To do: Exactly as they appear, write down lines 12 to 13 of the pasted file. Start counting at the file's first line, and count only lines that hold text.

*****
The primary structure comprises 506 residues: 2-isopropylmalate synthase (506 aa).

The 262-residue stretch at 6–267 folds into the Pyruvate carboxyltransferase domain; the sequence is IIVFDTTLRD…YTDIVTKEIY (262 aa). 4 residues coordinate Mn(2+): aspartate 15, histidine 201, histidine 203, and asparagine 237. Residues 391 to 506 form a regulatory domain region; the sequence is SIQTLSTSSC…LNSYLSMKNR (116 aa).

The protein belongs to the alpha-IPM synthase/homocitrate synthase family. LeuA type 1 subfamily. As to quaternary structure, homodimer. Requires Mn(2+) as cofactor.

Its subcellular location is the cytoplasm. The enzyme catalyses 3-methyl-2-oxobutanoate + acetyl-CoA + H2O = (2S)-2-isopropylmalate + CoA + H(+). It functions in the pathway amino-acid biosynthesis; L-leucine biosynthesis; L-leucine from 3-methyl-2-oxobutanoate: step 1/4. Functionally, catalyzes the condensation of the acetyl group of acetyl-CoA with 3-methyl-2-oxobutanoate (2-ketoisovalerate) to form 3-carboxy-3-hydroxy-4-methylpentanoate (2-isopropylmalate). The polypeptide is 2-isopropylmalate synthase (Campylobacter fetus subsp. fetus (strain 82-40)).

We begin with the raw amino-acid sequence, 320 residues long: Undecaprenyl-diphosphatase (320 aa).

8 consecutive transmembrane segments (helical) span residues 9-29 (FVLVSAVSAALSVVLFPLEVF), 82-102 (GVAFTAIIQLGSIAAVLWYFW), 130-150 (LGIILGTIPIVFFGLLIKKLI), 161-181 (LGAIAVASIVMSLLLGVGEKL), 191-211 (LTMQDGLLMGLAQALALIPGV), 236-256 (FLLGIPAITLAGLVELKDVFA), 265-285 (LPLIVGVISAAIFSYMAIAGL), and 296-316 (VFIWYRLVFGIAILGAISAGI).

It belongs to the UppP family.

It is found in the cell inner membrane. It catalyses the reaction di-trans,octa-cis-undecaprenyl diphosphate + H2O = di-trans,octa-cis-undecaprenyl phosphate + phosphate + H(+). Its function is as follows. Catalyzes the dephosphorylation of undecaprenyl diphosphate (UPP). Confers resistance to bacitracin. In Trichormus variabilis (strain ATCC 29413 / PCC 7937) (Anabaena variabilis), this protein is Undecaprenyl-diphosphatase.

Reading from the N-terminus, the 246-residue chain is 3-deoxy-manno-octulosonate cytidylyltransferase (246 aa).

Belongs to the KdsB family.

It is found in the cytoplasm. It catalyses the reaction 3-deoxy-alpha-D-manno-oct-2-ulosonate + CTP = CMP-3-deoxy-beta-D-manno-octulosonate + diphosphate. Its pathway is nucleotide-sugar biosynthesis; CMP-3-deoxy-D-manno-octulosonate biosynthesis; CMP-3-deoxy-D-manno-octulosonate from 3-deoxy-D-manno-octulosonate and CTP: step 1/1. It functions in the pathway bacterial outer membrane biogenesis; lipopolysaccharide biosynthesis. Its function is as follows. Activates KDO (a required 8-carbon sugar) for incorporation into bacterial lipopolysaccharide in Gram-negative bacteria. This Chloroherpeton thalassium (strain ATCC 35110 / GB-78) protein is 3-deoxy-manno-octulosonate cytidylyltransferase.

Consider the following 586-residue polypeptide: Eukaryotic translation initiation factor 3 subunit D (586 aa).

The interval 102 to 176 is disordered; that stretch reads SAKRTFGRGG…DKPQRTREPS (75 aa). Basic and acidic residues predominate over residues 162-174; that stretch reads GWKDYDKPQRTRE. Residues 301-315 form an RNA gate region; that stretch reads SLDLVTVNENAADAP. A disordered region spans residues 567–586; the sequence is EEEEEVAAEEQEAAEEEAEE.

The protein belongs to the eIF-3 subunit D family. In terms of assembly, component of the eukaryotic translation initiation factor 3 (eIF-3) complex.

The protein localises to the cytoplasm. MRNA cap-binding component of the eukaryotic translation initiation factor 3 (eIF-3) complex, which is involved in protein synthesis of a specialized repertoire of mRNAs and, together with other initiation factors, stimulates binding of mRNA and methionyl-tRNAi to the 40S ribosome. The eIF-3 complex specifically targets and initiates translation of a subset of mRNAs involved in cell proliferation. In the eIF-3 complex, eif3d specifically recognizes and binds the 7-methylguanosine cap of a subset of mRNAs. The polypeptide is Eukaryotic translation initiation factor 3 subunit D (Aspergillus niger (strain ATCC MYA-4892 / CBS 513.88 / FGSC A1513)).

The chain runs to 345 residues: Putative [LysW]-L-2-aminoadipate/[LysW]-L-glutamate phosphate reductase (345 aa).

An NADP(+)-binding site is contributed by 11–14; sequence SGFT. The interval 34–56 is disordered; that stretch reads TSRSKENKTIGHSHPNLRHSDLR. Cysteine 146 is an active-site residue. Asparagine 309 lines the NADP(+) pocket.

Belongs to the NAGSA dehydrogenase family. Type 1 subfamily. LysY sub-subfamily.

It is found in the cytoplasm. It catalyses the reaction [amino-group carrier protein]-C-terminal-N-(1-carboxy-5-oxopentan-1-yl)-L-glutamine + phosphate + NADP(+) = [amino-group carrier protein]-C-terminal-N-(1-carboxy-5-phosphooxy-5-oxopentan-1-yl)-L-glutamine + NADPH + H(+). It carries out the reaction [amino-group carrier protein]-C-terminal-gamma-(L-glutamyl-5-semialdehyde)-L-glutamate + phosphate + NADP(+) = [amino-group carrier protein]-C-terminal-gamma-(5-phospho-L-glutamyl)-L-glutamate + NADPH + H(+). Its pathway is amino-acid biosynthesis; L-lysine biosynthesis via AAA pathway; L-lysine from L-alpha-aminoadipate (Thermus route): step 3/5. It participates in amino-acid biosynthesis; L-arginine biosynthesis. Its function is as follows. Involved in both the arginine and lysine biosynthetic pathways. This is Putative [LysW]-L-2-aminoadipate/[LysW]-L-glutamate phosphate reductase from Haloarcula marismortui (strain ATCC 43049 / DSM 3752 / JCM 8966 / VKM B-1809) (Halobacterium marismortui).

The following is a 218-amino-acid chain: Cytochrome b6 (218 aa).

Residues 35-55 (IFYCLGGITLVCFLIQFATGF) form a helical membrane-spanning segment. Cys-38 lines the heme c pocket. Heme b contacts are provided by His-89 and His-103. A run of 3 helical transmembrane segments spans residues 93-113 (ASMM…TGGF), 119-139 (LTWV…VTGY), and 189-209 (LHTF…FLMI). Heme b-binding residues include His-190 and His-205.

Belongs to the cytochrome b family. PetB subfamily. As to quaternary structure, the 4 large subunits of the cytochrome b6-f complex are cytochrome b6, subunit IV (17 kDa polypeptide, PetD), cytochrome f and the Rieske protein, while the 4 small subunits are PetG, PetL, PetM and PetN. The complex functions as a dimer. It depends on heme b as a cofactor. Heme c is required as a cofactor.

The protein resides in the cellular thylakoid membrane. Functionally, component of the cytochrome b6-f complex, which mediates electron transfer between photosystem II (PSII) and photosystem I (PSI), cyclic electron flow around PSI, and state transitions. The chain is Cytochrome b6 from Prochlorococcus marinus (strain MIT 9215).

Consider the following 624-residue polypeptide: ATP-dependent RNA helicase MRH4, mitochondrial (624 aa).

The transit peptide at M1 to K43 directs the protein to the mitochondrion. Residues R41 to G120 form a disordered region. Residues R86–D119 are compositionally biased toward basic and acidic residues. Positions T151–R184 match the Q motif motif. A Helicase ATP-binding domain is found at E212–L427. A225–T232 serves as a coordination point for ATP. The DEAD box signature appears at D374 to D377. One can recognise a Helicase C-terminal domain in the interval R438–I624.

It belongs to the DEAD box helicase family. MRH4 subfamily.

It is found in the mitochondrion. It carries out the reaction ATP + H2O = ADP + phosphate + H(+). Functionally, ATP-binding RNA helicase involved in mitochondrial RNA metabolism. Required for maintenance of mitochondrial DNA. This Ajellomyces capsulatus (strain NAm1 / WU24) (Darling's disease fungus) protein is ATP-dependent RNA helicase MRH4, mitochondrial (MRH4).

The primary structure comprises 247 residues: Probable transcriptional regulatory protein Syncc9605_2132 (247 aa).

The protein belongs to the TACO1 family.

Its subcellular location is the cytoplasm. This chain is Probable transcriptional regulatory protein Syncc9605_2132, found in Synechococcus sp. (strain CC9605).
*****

Consider the following 586-residue polypeptide: Eukaryotic translation initiation factor 3 subunit D (586 aa).

The interval 102 to 176 is disordered; that stretch reads SAKRTFGRGG…DKPQRTREPS (75 aa). Basic and acidic residues predominate over residues 162-174; that stretch reads GWKDYDKPQRTRE. Residues 301-315 form an RNA gate region; that stretch reads SLDLVTVNENAADAP. A disordered region spans residues 567–586; the sequence is EEEEEVAAEEQEAAEEEAEE.